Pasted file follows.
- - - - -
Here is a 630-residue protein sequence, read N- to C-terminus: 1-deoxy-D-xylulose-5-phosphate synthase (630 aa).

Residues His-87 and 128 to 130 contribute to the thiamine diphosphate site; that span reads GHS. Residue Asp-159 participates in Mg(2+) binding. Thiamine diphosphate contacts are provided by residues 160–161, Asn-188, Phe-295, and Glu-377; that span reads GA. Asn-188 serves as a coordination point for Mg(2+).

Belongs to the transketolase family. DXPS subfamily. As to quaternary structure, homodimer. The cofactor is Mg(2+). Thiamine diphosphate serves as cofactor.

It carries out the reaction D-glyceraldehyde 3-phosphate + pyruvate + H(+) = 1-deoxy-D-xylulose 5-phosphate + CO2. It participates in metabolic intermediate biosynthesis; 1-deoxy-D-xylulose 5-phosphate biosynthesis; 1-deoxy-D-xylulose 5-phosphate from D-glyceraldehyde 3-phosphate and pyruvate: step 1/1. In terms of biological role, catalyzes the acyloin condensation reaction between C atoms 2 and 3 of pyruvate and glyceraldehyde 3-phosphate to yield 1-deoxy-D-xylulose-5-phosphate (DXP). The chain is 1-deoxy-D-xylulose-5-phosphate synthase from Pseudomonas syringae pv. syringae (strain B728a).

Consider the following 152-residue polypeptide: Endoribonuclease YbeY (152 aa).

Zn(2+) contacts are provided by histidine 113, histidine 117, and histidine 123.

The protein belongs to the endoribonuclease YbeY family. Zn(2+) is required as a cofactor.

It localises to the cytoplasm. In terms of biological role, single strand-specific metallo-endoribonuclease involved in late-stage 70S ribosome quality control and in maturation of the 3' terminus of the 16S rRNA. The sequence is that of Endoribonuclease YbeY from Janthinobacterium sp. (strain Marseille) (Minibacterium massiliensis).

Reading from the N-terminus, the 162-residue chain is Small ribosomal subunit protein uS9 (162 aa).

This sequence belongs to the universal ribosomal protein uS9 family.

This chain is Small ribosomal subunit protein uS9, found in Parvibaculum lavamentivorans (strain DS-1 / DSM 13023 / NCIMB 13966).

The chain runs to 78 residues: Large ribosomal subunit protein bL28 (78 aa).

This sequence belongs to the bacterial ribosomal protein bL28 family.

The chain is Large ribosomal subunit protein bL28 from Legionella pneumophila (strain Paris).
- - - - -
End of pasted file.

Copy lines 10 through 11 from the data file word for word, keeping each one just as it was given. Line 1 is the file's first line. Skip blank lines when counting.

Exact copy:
This sequence belongs to the universal ribosomal protein uS9 family.

This chain is Small ribosomal subunit protein uS9, found in Parvibaculum lavamentivorans (strain DS-1 / DSM 13023 / NCIMB 13966).